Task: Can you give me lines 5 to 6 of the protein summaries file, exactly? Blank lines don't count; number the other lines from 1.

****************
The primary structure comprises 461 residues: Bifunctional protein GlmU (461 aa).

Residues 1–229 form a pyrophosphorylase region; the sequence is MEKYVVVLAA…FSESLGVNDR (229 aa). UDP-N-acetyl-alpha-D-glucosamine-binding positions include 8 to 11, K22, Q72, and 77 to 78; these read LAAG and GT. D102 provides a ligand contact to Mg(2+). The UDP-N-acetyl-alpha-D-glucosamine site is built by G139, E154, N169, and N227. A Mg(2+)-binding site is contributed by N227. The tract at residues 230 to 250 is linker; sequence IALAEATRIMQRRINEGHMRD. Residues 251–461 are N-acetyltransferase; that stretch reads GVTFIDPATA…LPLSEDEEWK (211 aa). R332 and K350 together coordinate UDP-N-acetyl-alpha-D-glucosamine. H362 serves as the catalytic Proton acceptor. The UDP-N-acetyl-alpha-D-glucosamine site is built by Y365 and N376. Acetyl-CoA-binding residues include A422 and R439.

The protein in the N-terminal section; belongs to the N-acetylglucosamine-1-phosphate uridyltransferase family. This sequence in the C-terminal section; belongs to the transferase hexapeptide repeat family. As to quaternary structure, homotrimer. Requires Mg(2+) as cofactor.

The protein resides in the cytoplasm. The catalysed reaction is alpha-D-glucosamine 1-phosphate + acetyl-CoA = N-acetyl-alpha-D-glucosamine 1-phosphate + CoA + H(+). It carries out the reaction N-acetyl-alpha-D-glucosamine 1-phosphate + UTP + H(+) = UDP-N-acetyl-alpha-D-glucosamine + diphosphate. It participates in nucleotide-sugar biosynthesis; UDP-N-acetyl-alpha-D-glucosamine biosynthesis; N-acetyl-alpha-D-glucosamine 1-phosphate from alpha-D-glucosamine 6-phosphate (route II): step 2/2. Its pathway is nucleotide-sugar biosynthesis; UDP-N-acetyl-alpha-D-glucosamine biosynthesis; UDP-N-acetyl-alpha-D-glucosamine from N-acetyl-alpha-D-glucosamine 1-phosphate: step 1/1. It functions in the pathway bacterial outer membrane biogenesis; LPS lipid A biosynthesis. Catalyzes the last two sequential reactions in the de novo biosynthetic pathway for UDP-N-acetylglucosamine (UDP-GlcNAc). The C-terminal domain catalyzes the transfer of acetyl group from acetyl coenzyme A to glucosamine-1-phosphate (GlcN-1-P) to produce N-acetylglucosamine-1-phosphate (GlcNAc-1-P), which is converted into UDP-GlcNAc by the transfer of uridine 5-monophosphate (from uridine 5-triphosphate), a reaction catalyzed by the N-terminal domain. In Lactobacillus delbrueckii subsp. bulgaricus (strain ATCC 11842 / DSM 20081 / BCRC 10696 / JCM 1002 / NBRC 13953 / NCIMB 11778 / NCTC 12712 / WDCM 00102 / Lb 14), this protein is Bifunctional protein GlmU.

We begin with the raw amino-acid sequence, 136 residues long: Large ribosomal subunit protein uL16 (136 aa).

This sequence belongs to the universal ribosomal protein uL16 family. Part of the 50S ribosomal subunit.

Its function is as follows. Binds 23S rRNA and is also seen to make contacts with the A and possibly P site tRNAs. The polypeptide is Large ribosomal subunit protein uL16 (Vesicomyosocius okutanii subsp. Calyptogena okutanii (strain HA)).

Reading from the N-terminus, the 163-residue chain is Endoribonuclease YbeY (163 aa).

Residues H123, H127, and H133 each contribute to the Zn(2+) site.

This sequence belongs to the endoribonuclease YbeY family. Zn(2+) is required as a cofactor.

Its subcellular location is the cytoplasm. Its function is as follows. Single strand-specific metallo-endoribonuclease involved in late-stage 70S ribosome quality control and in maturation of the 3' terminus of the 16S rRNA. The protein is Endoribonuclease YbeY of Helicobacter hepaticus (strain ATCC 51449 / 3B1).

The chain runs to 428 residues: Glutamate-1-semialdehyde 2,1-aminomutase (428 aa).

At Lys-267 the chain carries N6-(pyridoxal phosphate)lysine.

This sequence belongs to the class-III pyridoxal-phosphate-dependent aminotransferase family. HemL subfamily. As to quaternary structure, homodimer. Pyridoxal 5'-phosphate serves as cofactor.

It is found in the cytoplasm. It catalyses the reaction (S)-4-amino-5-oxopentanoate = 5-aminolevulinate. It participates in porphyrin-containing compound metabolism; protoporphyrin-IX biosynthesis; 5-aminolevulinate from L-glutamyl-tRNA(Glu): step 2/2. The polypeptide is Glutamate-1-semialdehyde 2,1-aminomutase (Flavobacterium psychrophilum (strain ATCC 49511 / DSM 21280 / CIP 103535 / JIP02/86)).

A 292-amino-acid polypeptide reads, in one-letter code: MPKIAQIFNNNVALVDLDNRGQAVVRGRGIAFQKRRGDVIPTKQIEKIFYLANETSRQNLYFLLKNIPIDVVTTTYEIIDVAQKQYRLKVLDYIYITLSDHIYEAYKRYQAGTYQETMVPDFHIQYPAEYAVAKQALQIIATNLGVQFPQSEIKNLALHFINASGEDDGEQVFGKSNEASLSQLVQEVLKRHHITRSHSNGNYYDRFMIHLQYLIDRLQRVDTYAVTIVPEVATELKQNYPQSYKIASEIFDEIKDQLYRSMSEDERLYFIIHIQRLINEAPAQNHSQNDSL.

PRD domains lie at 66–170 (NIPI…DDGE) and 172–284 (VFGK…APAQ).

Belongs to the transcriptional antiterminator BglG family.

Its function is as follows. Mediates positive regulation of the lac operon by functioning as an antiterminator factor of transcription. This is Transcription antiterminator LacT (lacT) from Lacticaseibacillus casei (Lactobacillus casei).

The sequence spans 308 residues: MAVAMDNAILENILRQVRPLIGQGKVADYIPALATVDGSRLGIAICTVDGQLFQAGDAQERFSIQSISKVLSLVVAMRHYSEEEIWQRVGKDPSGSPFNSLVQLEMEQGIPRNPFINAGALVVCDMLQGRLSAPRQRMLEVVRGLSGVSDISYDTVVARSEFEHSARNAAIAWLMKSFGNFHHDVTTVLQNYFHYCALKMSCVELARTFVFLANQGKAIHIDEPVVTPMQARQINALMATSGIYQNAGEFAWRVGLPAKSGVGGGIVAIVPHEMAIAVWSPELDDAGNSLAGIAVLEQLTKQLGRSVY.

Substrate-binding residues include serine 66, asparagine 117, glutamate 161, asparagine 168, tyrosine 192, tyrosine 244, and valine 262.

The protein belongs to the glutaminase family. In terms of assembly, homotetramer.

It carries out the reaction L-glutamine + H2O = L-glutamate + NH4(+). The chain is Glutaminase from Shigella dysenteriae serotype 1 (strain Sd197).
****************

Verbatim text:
We begin with the raw amino-acid sequence, 136 residues long: Large ribosomal subunit protein uL16 (136 aa).

This sequence belongs to the universal ribosomal protein uL16 family. Part of the 50S ribosomal subunit.